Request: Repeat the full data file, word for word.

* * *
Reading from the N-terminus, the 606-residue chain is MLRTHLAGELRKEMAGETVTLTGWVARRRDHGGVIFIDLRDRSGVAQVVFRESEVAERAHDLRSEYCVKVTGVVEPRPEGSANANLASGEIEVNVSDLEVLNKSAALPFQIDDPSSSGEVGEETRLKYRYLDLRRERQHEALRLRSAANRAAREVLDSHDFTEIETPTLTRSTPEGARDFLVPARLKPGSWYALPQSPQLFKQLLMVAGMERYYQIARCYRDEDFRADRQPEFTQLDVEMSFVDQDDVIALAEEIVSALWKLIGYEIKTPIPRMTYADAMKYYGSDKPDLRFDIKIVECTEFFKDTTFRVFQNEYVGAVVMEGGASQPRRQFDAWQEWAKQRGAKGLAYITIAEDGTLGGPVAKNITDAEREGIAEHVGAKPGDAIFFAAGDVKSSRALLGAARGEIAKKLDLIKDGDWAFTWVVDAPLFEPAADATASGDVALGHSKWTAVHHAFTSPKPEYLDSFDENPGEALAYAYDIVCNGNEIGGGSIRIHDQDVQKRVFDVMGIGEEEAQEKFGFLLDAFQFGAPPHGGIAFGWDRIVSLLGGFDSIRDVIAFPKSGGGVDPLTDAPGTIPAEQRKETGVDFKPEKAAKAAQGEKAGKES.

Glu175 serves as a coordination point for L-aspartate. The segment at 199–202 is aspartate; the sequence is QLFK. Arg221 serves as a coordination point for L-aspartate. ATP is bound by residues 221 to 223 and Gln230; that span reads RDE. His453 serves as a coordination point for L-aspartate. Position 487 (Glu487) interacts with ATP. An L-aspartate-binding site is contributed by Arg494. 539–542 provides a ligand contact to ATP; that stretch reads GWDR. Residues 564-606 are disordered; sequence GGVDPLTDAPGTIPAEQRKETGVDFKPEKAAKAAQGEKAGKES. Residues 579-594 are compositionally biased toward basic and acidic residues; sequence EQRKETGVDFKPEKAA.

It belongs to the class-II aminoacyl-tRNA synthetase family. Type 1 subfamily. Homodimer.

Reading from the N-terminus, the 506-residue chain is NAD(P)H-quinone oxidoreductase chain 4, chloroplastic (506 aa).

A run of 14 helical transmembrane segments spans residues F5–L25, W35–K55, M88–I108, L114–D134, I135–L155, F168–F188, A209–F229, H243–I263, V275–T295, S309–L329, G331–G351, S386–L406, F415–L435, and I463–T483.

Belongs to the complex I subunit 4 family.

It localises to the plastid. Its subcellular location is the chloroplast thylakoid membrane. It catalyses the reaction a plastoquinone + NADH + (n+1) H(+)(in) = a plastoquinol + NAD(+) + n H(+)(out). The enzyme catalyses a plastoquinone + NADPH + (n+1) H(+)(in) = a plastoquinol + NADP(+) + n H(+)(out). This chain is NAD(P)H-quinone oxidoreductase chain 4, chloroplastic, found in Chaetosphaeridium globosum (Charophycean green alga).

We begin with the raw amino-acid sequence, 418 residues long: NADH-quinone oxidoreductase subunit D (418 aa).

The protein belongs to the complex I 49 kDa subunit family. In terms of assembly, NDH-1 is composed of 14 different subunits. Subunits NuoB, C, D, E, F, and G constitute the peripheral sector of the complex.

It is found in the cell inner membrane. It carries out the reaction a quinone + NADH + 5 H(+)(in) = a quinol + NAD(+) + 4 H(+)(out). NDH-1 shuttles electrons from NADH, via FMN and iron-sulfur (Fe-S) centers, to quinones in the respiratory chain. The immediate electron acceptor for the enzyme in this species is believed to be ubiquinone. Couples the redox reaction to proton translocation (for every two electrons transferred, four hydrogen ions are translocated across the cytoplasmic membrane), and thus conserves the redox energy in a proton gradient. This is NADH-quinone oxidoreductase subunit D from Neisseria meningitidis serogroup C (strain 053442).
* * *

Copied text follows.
Reading from the N-terminus, the 606-residue chain is MLRTHLAGELRKEMAGETVTLTGWVARRRDHGGVIFIDLRDRSGVAQVVFRESEVAERAHDLRSEYCVKVTGVVEPRPEGSANANLASGEIEVNVSDLEVLNKSAALPFQIDDPSSSGEVGEETRLKYRYLDLRRERQHEALRLRSAANRAAREVLDSHDFTEIETPTLTRSTPEGARDFLVPARLKPGSWYALPQSPQLFKQLLMVAGMERYYQIARCYRDEDFRADRQPEFTQLDVEMSFVDQDDVIALAEEIVSALWKLIGYEIKTPIPRMTYADAMKYYGSDKPDLRFDIKIVECTEFFKDTTFRVFQNEYVGAVVMEGGASQPRRQFDAWQEWAKQRGAKGLAYITIAEDGTLGGPVAKNITDAEREGIAEHVGAKPGDAIFFAAGDVKSSRALLGAARGEIAKKLDLIKDGDWAFTWVVDAPLFEPAADATASGDVALGHSKWTAVHHAFTSPKPEYLDSFDENPGEALAYAYDIVCNGNEIGGGSIRIHDQDVQKRVFDVMGIGEEEAQEKFGFLLDAFQFGAPPHGGIAFGWDRIVSLLGGFDSIRDVIAFPKSGGGVDPLTDAPGTIPAEQRKETGVDFKPEKAAKAAQGEKAGKES.

Glu175 serves as a coordination point for L-aspartate. The segment at 199–202 is aspartate; the sequence is QLFK. Arg221 serves as a coordination point for L-aspartate. ATP is bound by residues 221 to 223 and Gln230; that span reads RDE. His453 serves as a coordination point for L-aspartate. Position 487 (Glu487) interacts with ATP. An L-aspartate-binding site is contributed by Arg494. 539–542 provides a ligand contact to ATP; that stretch reads GWDR. Residues 564-606 are disordered; sequence GGVDPLTDAPGTIPAEQRKETGVDFKPEKAAKAAQGEKAGKES. Residues 579-594 are compositionally biased toward basic and acidic residues; sequence EQRKETGVDFKPEKAA.

It belongs to the class-II aminoacyl-tRNA synthetase family. Type 1 subfamily. Homodimer.

Reading from the N-terminus, the 506-residue chain is NAD(P)H-quinone oxidoreductase chain 4, chloroplastic (506 aa).

A run of 14 helical transmembrane segments spans residues F5–L25, W35–K55, M88–I108, L114–D134, I135–L155, F168–F188, A209–F229, H243–I263, V275–T295, S309–L329, G331–G351, S386–L406, F415–L435, and I463–T483.

Belongs to the complex I subunit 4 family.

It localises to the plastid. Its subcellular location is the chloroplast thylakoid membrane. It catalyses the reaction a plastoquinone + NADH + (n+1) H(+)(in) = a plastoquinol + NAD(+) + n H(+)(out). The enzyme catalyses a plastoquinone + NADPH + (n+1) H(+)(in) = a plastoquinol + NADP(+) + n H(+)(out). This chain is NAD(P)H-quinone oxidoreductase chain 4, chloroplastic, found in Chaetosphaeridium globosum (Charophycean green alga).

We begin with the raw amino-acid sequence, 418 residues long: NADH-quinone oxidoreductase subunit D (418 aa).

The protein belongs to the complex I 49 kDa subunit family. In terms of assembly, NDH-1 is composed of 14 different subunits. Subunits NuoB, C, D, E, F, and G constitute the peripheral sector of the complex.

It is found in the cell inner membrane. It carries out the reaction a quinone + NADH + 5 H(+)(in) = a quinol + NAD(+) + 4 H(+)(out). NDH-1 shuttles electrons from NADH, via FMN and iron-sulfur (Fe-S) centers, to quinones in the respiratory chain. The immediate electron acceptor for the enzyme in this species is believed to be ubiquinone. Couples the redox reaction to proton translocation (for every two electrons transferred, four hydrogen ions are translocated across the cytoplasmic membrane), and thus conserves the redox energy in a proton gradient. This is NADH-quinone oxidoreductase subunit D from Neisseria meningitidis serogroup C (strain 053442).